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In this ambitious and provocative text, environmental historian Ted Steinberg offers a sweeping history of our nation--a history that, for the first time, places the environment at the very center of our story. Written with exceptional clarity, Down to Earth re-envisions the story of America "from the ground up." It reveals how focusing on plants, animals, climate, and other ecological factors can radically change the way that we think about the past. Examining such familiar topics as colonization, the industrial revolution, slavery, the Civil War, and the emergence of modern-day consumer culture, Steinberg recounts how the natural world influenced the course of human history. From the colonists' attempts to impose order on the land to modern efforts to sell the wilderness as a consumer good, the author reminds readers that many critical episodes in our history were, in fact, environmental events. He highlights the ways in which we have attempted to reshape and control nature, from Thomas Jefferson's surveying plan, which divided the national landscape into a grid, to the transformation of animals, crops, and even water into commodities. The text is ideal for courses in environmental history, environmental studies, urban studies, economic history, and American history. Passionately argued and thought-provoking, Down to Earth retells our nation's history with nature in the foreground--a perspective that will challenge our view of everything from Jamestown to Disney World.
An innovative and provocative new approach to understanding American history turns readers attention to nature as the primary force shaping the course of the United States.
Down to earth offers a sweeping history of our nation, one that places the environment at the very center of our story. Ted Steinberg sweeps across the centuries, re-envisioning the story of America as he recounts how the environment has played a key role in virtually every social, economic, and political development. Ranging from the colonists' attempts to impose order on the land to the modern efforts to sell the wilderness as a consumer good, packaged in national parks and Alaskan cruises, Steinberg reminds readers that many critical episodes in our history were, in fact, environmental events: the California Gold Rush, for example, or the great migration of African Americans to the North in the early twentieth century (in part the consequence of an insect infestation). Equally important, Steinberg highlights the ways in which we have envisioned nature, attempting to reshape and control it--from Thomas Jefferson's surveying plan that divided the national landscape into a grid, to the transformation of animals, crops, and even water into commodities (New Englanders started trading water rights by the early nineteenth century). From the Pilgrims to Disney World, Steinberg's narrative abounds with fascinating details and often disturbing insights into our interaction with the natural world.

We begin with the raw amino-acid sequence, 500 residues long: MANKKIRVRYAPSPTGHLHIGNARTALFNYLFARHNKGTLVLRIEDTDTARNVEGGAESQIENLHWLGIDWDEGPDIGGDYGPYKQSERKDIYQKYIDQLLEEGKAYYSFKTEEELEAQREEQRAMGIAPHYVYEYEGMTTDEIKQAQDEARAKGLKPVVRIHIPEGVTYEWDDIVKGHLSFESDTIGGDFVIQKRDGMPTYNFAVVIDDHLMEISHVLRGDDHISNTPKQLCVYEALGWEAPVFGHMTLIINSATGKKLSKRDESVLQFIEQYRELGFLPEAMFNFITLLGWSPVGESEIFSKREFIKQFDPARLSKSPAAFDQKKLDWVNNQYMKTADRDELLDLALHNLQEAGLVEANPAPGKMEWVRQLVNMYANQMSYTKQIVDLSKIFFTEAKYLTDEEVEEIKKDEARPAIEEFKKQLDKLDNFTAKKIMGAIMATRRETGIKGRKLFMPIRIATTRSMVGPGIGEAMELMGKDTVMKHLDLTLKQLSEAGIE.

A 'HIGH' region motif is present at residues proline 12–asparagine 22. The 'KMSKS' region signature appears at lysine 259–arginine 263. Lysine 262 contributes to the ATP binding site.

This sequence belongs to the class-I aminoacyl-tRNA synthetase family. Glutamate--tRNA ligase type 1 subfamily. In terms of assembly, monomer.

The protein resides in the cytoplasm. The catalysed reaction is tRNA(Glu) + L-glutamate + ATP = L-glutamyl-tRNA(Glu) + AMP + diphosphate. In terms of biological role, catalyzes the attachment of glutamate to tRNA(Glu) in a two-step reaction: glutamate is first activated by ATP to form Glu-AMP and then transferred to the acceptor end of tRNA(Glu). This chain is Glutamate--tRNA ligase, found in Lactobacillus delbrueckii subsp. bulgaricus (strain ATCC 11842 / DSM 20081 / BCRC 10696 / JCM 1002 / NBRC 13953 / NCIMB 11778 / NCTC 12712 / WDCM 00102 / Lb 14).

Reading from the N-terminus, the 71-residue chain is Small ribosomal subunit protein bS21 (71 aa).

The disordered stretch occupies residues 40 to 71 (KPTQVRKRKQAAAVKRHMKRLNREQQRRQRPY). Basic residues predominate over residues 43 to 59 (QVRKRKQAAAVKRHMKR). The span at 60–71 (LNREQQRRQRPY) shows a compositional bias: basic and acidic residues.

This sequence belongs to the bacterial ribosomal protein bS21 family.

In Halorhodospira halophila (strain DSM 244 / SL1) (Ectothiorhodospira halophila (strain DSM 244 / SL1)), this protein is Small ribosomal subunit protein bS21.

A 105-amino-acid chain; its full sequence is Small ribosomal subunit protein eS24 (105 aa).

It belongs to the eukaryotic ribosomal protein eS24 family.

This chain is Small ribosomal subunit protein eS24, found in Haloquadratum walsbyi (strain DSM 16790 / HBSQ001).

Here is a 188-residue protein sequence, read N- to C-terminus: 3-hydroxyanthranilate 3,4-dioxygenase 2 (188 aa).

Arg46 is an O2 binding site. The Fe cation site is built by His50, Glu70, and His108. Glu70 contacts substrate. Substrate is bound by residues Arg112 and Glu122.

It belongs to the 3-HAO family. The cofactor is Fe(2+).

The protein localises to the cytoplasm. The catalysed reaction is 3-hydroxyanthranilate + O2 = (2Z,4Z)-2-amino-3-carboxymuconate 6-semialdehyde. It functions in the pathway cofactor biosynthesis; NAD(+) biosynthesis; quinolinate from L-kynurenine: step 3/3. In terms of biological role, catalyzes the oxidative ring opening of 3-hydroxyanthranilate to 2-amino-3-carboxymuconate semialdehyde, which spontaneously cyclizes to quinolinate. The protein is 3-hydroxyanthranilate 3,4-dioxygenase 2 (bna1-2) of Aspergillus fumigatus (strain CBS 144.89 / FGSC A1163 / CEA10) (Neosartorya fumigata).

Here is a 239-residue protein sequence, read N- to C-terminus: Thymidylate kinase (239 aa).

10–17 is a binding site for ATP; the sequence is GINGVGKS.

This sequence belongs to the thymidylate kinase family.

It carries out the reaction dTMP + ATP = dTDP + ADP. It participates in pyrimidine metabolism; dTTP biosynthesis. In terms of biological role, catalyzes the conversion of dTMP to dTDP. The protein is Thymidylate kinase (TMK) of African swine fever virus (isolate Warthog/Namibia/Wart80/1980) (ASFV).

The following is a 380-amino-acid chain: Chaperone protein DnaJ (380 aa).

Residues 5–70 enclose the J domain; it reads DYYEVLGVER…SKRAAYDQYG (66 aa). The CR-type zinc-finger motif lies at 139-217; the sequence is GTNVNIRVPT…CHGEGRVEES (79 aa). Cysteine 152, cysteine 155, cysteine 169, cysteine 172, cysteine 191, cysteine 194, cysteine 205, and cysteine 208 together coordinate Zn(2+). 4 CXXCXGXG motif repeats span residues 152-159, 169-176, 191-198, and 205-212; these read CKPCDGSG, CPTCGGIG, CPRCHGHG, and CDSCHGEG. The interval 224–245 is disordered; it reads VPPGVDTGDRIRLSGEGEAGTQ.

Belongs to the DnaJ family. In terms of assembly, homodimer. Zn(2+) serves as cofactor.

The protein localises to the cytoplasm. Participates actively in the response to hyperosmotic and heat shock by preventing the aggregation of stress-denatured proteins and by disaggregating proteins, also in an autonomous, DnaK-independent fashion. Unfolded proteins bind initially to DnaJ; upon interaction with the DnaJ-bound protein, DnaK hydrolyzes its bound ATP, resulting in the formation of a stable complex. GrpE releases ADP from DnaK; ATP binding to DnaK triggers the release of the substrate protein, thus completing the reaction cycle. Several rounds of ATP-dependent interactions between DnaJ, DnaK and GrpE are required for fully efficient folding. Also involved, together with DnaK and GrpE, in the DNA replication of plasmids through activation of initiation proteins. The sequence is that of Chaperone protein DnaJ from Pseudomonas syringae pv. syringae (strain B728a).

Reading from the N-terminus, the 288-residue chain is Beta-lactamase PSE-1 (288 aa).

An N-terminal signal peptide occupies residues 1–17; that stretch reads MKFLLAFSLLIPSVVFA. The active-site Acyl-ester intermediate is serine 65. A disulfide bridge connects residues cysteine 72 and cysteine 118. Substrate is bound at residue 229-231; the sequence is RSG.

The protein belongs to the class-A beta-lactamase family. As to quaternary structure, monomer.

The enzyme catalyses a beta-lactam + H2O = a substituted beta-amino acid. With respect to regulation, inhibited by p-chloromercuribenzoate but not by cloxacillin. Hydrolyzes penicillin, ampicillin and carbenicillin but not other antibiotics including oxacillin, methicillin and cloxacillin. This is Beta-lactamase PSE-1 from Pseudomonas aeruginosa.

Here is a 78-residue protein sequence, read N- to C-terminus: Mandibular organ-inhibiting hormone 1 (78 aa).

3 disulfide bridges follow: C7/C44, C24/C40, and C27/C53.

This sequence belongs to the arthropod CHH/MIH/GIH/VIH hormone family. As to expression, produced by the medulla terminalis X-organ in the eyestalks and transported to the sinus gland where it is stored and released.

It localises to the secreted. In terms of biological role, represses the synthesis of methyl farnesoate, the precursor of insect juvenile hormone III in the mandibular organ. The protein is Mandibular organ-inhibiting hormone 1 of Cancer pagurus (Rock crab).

In this ambitious and provocative text, environmental historian Ted Steinberg offers a sweeping history of the United States--a history that places the environment at the very center of the narrative. Now in a new edition, Down to Earth reenvisions the story of America "from the ground up." It reveals how focusing on plants, animals, climate, and other ecological factors can radically change the way that we think about the past. Examining such familiar topics as colonization, the industrial revolution, slavery, the Civil War, and the emergence of consumer culture, Steinberg recounts how the natural world influenced the course of human history. From the colonists' attempts to impose order on the land to modern efforts to sell the wilderness as a consumer good, he reminds readers that many critical episodes in U.S. history were, in fact, environmental events. The text highlights the ways in which Americans have attempted to reshape and control nature, from Thomas Jefferson's surveying plan, which divided the national landscape into a grid, to the transformation of animals, crops, and even water into commodities.